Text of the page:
on logical methods and critical thinking in your subject area.
Learn to recognize "good" arguments and "bad" ones; be aware
of the many informal fallacies that are commonly made in writing
and speech. When required, isolate these in your essays and
evaluate them in as much detail as you can. When you think
that a particularly bad argument is being used to support
a certain position, criticize it forcefully using these techniques
of reasoning and analysis.
Be clear about the expectations of different "academic tribes"
essay in one subject is not necessarily a good essay in another.
Science essays are not written in the same manner as subjects
in the liberal arts, for example. But there are variations
within faculty areas too. In philosophy essays, for example,
there should be no emphasis on the artistic quality of the
language in the texts under discussion (as there might be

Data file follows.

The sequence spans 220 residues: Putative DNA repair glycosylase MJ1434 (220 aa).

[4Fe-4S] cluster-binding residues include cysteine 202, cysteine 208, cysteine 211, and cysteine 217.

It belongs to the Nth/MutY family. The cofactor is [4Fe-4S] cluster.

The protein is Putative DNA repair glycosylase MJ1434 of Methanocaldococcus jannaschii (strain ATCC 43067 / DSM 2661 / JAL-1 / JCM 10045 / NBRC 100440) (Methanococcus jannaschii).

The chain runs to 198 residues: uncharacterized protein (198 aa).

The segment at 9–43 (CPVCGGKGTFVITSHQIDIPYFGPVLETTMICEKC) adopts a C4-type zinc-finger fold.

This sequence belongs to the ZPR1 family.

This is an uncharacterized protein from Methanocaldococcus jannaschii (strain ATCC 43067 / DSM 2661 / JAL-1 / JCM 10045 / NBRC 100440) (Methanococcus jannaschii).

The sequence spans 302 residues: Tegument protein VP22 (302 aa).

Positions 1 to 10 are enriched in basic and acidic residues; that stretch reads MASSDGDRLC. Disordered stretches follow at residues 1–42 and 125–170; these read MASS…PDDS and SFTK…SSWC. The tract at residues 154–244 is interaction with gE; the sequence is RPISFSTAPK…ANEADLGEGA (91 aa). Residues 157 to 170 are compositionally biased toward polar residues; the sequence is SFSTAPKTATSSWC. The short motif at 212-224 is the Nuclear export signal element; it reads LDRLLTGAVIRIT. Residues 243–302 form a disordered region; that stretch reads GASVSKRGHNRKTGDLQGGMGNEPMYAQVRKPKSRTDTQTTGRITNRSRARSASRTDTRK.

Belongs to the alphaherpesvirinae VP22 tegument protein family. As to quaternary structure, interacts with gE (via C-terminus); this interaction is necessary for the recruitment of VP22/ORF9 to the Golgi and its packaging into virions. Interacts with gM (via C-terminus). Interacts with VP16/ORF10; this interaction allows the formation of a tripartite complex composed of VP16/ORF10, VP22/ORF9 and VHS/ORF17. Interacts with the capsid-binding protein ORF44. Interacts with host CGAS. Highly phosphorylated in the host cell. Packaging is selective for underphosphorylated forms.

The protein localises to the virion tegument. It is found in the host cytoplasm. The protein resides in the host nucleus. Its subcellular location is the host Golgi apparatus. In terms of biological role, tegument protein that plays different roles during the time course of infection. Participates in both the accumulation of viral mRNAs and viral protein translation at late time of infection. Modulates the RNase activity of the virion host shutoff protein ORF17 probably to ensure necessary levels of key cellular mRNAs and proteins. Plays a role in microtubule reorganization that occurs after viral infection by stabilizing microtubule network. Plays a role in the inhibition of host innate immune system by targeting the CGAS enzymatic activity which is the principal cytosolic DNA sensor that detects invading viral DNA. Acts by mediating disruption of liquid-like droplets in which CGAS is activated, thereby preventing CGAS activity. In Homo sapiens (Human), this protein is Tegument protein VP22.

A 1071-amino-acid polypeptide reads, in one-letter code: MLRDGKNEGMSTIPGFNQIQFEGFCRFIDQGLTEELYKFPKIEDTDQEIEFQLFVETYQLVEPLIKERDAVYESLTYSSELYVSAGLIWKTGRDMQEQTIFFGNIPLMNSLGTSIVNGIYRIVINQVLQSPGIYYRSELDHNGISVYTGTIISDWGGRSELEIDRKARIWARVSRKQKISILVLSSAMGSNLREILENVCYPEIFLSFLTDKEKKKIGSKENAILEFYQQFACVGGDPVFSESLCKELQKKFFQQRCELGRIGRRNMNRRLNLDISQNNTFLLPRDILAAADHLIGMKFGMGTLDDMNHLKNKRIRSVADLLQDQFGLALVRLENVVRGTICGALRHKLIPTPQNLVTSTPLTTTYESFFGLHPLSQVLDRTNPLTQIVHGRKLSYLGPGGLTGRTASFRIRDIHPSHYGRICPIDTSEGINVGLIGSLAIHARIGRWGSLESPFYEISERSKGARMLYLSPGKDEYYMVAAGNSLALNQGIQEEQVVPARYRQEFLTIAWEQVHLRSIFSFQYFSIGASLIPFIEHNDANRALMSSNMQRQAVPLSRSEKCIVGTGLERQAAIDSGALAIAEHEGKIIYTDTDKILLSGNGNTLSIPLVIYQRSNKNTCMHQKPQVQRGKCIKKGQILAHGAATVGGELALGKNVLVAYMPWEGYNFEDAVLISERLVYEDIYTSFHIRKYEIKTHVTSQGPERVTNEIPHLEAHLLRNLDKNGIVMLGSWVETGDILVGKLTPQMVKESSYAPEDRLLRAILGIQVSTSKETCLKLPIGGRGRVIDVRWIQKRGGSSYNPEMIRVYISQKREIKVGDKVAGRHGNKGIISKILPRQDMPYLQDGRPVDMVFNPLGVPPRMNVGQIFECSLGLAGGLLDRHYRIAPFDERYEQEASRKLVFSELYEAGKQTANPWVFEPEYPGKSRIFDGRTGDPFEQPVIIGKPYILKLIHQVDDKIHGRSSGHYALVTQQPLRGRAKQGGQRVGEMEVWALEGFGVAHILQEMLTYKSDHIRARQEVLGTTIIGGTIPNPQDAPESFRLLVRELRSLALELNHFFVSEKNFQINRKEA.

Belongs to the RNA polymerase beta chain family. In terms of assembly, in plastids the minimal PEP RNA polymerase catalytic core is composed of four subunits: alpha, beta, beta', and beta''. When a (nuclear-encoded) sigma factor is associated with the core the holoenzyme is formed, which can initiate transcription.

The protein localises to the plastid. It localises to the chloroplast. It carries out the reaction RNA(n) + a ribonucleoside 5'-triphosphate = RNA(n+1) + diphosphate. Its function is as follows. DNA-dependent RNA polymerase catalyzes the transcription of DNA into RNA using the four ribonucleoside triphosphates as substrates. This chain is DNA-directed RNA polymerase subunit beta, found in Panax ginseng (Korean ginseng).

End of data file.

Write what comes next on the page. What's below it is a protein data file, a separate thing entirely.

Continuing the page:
in English) and the treatment of the history of ideas or the
lives of philosophers should be eschewed (unlike in History
essays, for example). However, the point of most essays is
to try to solve a certain problem. The aim of an essay is
to try to come to a satisfactory understanding and resolution
of these problems and the assumptions underpinning them. The
conceptual tool used in this process is the evaluation of
arguments by clear and precise methods of reasoning. However,
what each subject regards as reasoning, and the methods of
reasoning used, can also vary. Become informed of these different
methods and use them in your essays. You will eventually get
the idea with practice and application, though, for a time,
the exercise will be difficult and even seem foreign to you.
Always be relevant
stick to the point when you are writing an essay. For example,
if you are asked to "critically assess" such-and-such a position
or argument, or to discuss a view, you should give a brief
statement of the positions or arguments concerned, then get
on with a consideration of arguments for or against that view.
Don't waste time with bibliographical sketches of the proponents
of the position to be discussed, or the historical details